Reported from Warsaw. The 6th annual Global Forum on Nicotine (GFN) ended late last week with zeal and record turnout. I was one of the hundreds of professionals and consumer advocates who were able to make the trip to Warsaw, Poland, and participate in what is quite possibly the most prominent conference dedicated to tobacco harm reduction.
During the conference, many colleagues and I caught up, and new connections were made with researchers, policymakers, activists, and scientists from over 70 countries. GFN was undoubtedly an experience, unlike any other. However, what stuck with me was the theme of this year’s Michael Russell Oration.
For those of you who don’t know, the forum presents an accomplished tobacco harm reduction professional with the Michael Russell award highlighting that individual’s contributions to the field. Named after the tobacco harm reduction pioneer of the same name, the award is considered a great honor. Professor David Abrams of New York University was this year’s winner.
Before the official presentation of the award, the organizers invite a noteworthy speaker to deliver an oration, or keynote if you will, to the entire conference.
Ronald Dworkin, an anesthesiologist and senior fellow at the Washington D.C.-based Hudson Institute, was given the honor to deliver the oration this year. Dworkin’s lecture was by far intriguing and highlighted the concerns many of us have regarding public health activism.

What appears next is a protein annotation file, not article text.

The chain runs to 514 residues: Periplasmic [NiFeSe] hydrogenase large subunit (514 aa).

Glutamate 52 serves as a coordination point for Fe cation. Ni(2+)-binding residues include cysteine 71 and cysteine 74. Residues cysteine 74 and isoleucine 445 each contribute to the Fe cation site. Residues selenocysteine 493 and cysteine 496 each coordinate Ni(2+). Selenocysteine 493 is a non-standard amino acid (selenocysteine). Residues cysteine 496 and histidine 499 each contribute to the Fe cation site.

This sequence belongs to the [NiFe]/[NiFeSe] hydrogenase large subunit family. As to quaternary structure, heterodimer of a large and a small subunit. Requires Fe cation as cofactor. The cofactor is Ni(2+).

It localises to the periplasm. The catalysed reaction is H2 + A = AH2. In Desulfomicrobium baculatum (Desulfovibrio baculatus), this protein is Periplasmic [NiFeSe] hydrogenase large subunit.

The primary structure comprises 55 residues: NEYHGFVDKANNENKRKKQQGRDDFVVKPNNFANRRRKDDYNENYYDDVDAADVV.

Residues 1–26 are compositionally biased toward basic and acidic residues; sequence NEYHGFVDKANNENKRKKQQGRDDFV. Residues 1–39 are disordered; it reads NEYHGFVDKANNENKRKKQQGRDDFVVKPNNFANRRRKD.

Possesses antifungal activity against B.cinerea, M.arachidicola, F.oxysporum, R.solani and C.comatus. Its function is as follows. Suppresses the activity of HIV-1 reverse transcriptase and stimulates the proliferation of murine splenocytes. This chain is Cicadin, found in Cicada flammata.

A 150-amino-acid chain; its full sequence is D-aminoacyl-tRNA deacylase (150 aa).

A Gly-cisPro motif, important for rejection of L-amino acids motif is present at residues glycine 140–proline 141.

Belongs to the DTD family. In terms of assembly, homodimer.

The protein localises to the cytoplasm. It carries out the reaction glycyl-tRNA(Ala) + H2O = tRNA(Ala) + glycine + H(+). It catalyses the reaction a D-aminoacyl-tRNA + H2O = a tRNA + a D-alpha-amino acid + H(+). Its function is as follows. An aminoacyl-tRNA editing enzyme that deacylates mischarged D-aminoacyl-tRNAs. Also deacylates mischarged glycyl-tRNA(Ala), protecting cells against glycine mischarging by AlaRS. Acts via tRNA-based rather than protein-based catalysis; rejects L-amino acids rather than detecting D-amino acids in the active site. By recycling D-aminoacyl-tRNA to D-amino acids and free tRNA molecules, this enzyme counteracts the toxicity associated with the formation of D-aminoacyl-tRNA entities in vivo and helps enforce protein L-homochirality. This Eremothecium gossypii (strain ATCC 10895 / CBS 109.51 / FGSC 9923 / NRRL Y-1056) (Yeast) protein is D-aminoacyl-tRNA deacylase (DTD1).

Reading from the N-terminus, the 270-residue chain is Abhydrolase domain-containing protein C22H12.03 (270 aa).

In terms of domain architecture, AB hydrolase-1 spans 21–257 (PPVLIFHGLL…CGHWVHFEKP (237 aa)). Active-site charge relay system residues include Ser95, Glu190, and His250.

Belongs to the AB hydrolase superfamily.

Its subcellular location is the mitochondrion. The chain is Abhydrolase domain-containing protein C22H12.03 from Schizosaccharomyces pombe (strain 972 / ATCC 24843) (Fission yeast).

Dworkin wrote a significant essay for The American Interest earlier this year about how public health professionals exude a specific form of arrogance. He argued that due to a lack of “humility and scientific rigor,” public health activists utilize their standing in society to develop their field into an ideology of elitism. Much of his lecture to the GFN crowd looked into this very phenomenon and how it relates to vaping.
Considering Dworkin’s argument in both his essay and lecture, it is not hard to disagree with the sentiment that public health activists rely on a degree of sophistry to achieve their goals.
“Public health does important work in many areas, such as infectious disease and sanitation,” Dworkin wrote in an email. “The problem arises when public health takes its scientific method into the everyday spheres of political and economic life—for example, into matters of social justice, social welfare, equality, wealth redistribution, governance, childrearing, human relationships, and so on—without any real knowledge or experience in these areas.”
He additionally argued: “It brings with it little besides the scientific method, in the form of epidemiological studies. It has no background, for example, in economics, law, philosophy, history, or cultural anthropology. It has only that method.”
If we further take into account Dworkin’s observations, there are several cases to look at. Public health researchers, for example, continue to publish research that utilizes the scientific method to determine the health risks of vaping and e-cigarette use. However, the underlying flaw for many of these studies is a collective perception among researchers that vaping is just as harmful to society as smoking combustibles.
Apply the argument of sophistry, public health experts are going to say and do anything to advance their message. For example, contemplate instances in which officials like U.S. Surgeon General Jerome Adams or Secretary of Health and Human Services Alex Azar likened e-cigarettes to heroin or helped manufacture the moral panic surrounding underaged uptake.
“When public health believes the scientific method, along with logic, good intentions, and utopian idealism, can solve some of the most intractable problems in the history of humanity, such as inequality, violence, prejudice, and everyday unhappiness, the result is very distorted and very unwise public policy,” Dworkin added. “Public health’s unreasonable hostility toward vaping is an example of this.”